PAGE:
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Textile sector is growing stronger October 31, 2007

Posted by grhomeboy in Business & Economy.
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The Greek and European textile industries will remain on a positive course up to 2020, during a period when the attraction of the cheap Chinese products will daily wane.

Dr Nikos Nikolaidis, General Director of KYKE Hellas SA, argues, however, that for Greek companies to make the most of the reversal of the previous years’ decline, they must save energy, modernize machinery and restructure production. This will enable them to make a reduction of up to 25 percent in their expenses, thereby raising their competitiveness.

Greece can withstand the competition, he says, as it has significant comparative advantages such as a common border with the so-called “little China”, i.e. Bulgaria, where finishing can be completed, high-quality cotton and the existence of a complete textile chain including raw material production, processing, sewing, marketing.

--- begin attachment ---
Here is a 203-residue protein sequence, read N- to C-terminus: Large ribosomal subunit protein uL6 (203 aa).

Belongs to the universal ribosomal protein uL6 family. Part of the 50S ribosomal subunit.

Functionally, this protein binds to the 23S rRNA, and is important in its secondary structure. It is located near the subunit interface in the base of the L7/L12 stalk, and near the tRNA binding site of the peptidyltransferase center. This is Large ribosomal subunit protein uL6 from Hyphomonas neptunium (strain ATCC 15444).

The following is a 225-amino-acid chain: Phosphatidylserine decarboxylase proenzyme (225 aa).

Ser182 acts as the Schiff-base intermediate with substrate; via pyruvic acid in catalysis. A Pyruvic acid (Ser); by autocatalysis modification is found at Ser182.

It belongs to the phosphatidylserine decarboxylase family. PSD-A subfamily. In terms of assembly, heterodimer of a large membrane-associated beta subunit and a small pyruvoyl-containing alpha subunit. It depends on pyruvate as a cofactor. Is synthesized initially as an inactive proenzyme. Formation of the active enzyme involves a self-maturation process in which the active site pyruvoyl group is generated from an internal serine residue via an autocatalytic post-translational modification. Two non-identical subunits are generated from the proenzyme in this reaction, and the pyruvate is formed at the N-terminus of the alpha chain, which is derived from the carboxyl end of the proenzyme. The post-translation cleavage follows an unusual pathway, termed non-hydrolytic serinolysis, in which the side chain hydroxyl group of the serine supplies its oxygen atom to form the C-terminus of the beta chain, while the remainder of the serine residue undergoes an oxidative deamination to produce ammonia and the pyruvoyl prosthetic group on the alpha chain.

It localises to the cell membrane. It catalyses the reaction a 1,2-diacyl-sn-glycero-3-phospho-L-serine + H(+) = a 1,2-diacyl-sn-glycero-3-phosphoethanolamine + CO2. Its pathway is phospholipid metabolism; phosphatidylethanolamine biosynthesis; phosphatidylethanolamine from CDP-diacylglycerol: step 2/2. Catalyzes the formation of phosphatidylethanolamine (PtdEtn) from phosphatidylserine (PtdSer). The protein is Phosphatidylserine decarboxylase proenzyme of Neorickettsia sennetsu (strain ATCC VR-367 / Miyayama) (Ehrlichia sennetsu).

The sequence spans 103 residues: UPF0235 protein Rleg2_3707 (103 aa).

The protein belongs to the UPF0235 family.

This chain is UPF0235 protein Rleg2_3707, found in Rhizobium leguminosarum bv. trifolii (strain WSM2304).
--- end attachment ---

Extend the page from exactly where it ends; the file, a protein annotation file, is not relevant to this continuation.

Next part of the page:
“No other low-cost country has the advantage of a complete chain of production. At the same time Greece responds very rapidly to new fashion trends, while China does not,” notes Nikolaidis. Chinese products are continuing to lose market shares as their quality is often inadequate, the cost of labor is increasing in China, export subsidies are being reduced and environmental restrictions are putting a brake on production without controls.

The sector, continues Nikolaidis, rebounded in Greece last year, 7.3 percent rise in turnover, and if local companies invest in quality and establishing brand names, the future appears very promising. Nikolaidis cites the results of a survey titled “EU High Level Group of Textiles” showing that the storming of the European market by cheap imported products was smaller than anticipated, while European exports remained steady despite the strengthening of the euro, and exports to China grew by 16 percent.

Data from European countries confirm this trend. In 2006, turnover in Italy grew by 1.9 percent year-on-year, in France 1 percent and in Germany 0.8 percent, while exports grew by 3.7 percent, 2 percent and 3.1 percent respectively. Within one year in EU-25 there were investments amounting to 5.07 billion and exports of 36.5 billion. However, imports reached 73 billion, maintaining the overall deficit.

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